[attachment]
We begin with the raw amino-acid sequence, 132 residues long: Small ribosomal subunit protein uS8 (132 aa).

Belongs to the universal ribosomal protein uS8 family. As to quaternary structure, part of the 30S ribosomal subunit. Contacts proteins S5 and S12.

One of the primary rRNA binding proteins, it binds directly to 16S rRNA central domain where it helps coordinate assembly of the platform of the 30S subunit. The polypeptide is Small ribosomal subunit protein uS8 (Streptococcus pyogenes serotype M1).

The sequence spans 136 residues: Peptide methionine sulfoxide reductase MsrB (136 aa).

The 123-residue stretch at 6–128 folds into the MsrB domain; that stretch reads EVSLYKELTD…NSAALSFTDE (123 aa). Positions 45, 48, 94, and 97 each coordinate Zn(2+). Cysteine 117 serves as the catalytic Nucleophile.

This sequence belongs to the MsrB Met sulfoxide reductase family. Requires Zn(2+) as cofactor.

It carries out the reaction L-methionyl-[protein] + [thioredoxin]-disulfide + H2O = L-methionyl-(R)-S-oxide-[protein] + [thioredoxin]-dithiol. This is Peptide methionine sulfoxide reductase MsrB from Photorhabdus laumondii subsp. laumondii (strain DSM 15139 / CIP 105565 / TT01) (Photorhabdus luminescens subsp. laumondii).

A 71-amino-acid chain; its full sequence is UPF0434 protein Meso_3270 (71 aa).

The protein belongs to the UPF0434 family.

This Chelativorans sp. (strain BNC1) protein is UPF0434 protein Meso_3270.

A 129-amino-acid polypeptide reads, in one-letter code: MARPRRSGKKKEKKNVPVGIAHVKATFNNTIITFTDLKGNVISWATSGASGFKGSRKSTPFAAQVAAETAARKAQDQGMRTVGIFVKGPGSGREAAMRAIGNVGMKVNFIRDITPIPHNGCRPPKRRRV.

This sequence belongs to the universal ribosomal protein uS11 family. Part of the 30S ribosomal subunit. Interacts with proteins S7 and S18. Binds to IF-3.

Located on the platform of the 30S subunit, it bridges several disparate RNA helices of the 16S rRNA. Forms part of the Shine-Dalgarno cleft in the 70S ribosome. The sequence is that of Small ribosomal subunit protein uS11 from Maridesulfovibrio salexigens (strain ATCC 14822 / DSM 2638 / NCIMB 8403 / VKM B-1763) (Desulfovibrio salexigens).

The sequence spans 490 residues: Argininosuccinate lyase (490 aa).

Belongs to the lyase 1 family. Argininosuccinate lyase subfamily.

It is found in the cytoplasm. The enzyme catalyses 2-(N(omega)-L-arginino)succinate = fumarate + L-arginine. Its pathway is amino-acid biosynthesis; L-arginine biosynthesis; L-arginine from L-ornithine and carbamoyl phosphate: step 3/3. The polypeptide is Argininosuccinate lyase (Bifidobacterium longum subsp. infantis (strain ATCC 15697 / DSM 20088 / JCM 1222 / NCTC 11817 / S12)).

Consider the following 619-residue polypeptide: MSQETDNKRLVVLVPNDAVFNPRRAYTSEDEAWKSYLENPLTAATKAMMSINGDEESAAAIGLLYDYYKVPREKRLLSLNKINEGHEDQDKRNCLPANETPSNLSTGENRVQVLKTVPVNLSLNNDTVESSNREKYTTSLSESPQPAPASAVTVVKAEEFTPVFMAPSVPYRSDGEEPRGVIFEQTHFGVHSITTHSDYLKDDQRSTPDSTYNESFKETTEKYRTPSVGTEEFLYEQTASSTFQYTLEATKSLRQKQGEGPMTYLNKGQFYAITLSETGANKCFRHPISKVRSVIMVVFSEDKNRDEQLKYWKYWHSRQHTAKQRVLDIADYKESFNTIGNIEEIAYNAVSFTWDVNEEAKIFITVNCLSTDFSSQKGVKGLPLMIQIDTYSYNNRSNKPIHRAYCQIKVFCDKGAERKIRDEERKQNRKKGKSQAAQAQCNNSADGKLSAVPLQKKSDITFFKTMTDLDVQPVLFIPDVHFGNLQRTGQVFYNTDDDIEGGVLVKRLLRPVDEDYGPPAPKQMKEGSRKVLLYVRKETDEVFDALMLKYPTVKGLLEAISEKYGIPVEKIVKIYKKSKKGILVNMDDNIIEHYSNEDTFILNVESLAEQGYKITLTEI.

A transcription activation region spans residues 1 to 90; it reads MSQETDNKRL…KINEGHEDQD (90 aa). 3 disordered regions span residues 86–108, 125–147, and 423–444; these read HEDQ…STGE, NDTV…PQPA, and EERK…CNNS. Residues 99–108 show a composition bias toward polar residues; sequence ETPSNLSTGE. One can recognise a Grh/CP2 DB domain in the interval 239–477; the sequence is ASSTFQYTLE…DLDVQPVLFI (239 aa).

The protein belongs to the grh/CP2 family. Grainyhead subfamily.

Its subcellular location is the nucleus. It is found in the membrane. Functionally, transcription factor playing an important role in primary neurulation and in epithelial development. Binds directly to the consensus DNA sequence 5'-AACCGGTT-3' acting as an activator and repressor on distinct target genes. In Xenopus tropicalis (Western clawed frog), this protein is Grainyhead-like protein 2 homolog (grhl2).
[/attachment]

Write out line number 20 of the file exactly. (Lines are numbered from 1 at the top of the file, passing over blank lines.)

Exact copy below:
Its subcellular location is the nucleus. It is found in the membrane. Functionally, transcription factor playing an important role in primary neurulation and in epithelial development. Binds directly to the consensus DNA sequence 5'-AACCGGTT-3' acting as an activator and repressor on distinct target genes. In Xenopus tropicalis (Western clawed frog), this protein is Grainyhead-like protein 2 homolog (grhl2).